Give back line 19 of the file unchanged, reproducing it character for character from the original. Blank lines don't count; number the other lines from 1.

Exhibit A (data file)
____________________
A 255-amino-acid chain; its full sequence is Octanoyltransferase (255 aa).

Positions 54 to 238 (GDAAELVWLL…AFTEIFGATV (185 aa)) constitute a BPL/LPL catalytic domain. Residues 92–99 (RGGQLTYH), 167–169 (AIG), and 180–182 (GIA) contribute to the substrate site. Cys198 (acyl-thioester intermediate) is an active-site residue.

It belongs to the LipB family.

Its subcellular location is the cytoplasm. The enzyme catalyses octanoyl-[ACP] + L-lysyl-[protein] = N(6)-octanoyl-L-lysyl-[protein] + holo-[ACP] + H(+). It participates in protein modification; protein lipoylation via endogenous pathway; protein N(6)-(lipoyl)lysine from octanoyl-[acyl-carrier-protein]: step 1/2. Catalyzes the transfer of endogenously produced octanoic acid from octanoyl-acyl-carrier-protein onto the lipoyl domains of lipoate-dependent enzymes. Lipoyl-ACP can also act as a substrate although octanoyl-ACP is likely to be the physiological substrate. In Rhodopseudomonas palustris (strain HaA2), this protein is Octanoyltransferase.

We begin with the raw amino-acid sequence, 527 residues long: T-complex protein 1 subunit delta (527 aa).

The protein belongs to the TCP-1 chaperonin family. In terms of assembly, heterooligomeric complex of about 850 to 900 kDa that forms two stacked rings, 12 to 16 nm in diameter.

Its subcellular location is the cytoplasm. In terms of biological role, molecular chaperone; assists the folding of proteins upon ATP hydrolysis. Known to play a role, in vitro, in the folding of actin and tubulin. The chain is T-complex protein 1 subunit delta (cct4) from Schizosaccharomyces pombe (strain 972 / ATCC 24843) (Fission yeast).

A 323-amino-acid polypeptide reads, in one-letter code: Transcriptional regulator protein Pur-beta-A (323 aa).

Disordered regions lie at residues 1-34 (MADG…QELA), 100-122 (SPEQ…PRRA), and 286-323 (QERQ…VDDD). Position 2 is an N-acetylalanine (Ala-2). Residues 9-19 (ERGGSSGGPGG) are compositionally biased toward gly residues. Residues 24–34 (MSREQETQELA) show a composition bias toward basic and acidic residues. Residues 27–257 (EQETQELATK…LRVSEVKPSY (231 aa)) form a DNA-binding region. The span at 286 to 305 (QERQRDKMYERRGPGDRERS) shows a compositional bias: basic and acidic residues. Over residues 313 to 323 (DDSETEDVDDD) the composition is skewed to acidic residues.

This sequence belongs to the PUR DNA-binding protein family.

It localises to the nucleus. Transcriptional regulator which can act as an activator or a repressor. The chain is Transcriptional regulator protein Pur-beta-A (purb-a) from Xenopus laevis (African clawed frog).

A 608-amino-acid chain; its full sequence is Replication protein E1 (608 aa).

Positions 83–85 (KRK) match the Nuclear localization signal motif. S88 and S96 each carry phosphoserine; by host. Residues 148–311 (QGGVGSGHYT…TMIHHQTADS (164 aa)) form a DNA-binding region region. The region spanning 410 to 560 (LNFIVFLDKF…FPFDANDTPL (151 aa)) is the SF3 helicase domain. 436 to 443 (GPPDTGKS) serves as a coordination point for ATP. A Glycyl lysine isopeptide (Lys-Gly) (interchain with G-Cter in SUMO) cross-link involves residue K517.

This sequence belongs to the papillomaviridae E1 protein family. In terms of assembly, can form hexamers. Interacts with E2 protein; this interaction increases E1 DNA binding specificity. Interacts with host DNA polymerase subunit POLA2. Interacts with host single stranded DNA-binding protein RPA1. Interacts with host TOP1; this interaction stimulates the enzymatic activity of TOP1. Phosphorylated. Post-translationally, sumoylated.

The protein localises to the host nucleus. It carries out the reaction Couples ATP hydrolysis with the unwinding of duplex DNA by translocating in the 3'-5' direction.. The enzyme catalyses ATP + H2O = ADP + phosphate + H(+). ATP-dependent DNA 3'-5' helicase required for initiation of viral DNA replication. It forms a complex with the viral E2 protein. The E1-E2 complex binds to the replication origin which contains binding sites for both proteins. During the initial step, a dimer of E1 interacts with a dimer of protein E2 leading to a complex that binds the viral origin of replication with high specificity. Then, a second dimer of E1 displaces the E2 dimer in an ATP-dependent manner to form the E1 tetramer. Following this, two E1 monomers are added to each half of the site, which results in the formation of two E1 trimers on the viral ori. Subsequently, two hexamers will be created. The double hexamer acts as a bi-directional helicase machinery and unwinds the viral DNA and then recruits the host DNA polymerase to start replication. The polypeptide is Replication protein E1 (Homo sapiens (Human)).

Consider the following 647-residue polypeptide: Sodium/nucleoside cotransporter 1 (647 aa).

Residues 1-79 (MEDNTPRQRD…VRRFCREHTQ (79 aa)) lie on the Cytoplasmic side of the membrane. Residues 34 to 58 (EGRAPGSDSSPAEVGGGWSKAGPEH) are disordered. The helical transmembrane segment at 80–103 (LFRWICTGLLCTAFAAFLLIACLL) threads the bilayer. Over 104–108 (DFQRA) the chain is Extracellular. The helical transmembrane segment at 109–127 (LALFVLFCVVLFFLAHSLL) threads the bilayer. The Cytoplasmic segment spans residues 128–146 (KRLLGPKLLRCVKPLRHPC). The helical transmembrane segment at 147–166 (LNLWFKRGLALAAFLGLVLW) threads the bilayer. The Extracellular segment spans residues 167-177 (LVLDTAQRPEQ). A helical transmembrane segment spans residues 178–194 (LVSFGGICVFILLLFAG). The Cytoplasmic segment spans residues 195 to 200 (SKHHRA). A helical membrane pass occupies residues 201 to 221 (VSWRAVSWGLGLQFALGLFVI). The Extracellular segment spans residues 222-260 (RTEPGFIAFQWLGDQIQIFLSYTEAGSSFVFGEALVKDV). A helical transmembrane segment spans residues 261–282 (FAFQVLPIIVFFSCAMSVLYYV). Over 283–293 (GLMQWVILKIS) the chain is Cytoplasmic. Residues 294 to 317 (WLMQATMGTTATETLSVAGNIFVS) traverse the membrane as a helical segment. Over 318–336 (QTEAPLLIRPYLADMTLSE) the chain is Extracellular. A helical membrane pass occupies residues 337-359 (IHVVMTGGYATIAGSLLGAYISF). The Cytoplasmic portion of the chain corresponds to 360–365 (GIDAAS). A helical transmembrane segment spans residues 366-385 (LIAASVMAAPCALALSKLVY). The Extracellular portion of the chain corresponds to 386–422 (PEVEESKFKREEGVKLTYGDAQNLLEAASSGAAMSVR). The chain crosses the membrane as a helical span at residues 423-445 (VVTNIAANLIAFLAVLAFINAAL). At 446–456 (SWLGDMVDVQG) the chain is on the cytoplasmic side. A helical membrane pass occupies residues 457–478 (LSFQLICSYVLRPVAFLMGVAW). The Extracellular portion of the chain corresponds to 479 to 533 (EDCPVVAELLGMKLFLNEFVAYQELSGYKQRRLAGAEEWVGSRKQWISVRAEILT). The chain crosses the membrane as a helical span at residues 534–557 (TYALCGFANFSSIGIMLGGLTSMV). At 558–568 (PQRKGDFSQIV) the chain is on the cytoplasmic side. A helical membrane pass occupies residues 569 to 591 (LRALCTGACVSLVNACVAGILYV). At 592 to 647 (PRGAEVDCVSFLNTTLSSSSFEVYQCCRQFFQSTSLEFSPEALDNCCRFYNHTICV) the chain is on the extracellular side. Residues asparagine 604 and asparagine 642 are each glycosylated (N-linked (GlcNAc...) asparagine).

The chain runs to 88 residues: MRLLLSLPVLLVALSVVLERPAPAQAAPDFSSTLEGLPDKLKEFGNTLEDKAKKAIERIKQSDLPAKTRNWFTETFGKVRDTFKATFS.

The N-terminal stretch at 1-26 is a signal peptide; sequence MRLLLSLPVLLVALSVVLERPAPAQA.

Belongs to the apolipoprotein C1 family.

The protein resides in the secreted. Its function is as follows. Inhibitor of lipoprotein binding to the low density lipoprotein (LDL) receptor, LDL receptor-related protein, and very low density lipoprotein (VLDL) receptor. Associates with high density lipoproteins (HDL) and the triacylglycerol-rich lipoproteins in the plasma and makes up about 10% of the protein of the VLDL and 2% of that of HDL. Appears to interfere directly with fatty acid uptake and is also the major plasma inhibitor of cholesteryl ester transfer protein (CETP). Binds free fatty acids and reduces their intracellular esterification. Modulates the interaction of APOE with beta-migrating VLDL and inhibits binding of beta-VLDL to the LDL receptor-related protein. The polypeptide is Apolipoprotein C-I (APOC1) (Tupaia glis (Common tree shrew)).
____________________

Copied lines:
The N-terminal stretch at 1-26 is a signal peptide; sequence MRLLLSLPVLLVALSVVLERPAPAQA.